= form.text_field :name, class: 'form-control gl-form-input', data: { js_name: 'name' }
    = form.text_field :email, class: 'form-control gl-form-input', data: { js_name: 'email' }

The js_name data attribute is used as the key in the resulting JavaScript object. For example = form.text_field :email, data: { js_name: 'fooBarBaz' } would be translated to { fooBarBaz: { name: 'user[email]', id: 'user_email', value: '' } }

// index.js
import Vue from 'vue';
import { parseRailsFormFields } from '~/lib/utils/forms';
import UserForm from './components/user_form.vue';

export const initUserForm = () => {
  const el = document.querySelector('.js-user-form');

  if (!el) {
    return null;
  }

  const fields = parseRailsFormFields(el);

  return new Vue({
    el,
    render(h) {
      return h(UserForm, {
        props: {
          fields,
        },
      });
    },
  });
};
<script>
// user_form.vue
import { GlButton, GlFormGroup, GlFormInput } from '@gitlab/ui';

export default {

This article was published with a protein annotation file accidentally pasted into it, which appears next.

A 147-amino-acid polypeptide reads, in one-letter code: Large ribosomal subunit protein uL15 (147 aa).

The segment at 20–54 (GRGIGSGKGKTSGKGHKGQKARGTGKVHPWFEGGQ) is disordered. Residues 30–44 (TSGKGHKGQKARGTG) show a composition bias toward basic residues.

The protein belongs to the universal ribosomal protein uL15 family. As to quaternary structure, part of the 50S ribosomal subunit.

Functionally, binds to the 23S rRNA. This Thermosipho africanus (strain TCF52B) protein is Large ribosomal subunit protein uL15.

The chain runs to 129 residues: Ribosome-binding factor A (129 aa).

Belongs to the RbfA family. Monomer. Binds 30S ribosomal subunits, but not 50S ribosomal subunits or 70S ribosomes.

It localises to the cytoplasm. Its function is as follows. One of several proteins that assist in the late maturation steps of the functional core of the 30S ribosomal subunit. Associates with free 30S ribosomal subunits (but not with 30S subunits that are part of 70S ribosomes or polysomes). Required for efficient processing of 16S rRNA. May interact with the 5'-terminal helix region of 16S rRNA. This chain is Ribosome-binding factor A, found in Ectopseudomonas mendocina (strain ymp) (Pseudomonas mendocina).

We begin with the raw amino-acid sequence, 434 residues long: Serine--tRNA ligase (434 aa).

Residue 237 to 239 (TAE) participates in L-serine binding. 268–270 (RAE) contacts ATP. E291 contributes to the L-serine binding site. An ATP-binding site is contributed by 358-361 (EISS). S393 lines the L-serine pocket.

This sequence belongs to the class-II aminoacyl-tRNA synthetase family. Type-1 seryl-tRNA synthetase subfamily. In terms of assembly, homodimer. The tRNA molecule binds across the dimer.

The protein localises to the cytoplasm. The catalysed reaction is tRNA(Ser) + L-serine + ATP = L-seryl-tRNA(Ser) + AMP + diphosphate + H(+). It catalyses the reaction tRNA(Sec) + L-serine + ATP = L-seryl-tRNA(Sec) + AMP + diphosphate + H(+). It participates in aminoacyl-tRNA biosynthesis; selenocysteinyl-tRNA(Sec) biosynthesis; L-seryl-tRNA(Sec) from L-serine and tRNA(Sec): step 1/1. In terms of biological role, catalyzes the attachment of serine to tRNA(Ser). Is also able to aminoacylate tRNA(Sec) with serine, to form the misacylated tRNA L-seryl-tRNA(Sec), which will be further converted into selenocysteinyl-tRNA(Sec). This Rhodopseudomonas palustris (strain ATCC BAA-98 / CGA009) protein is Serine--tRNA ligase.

name: 'UserForm',
  components: { GlButton, GlFormGroup, GlFormInput },
  props: {
    fields: {
      type: Object,
      required: true,
    },
  },
};
</script>

<template>
  <div>
    <gl-form-group :label-for="fields.name.id" :label="__('Name')">
      <gl-form-input v-bind="fields.name" size="lg" />
    </gl-form-group>

    <gl-form-group :label-for="fields.email.id" :label="__('Email')">
      <gl-form-input v-bind="fields.email" type="email" size="lg" />
    </gl-form-group>

    <gl-button type="submit" category="primary" variant="confirm">{{ __('Update') }}</gl-button>
  </div>
</template>

Accessing the gl object

We query the gl object for data that doesn’t change during the application’s life cycle in the same place we query the DOM. By following this practice, we can avoid mocking the gl object, which makes tests easier. It should be done while initializing our Vue instance, and the data should be provided as props to the main component:

return new Vue({
  el: '.js-vue-app',
  render(createElement) {
    return createElement('my-component', {
      props: {
        avatarUrl: gl.avatarUrl,
      },
    });
  },
});

Accessing feature flags

Use the provide and inject mechanisms in Vue to make feature flags available to any descendant components in a Vue application. The glFeatures object is already provided in commons/vue.js, so only the mixin is required to use the flags: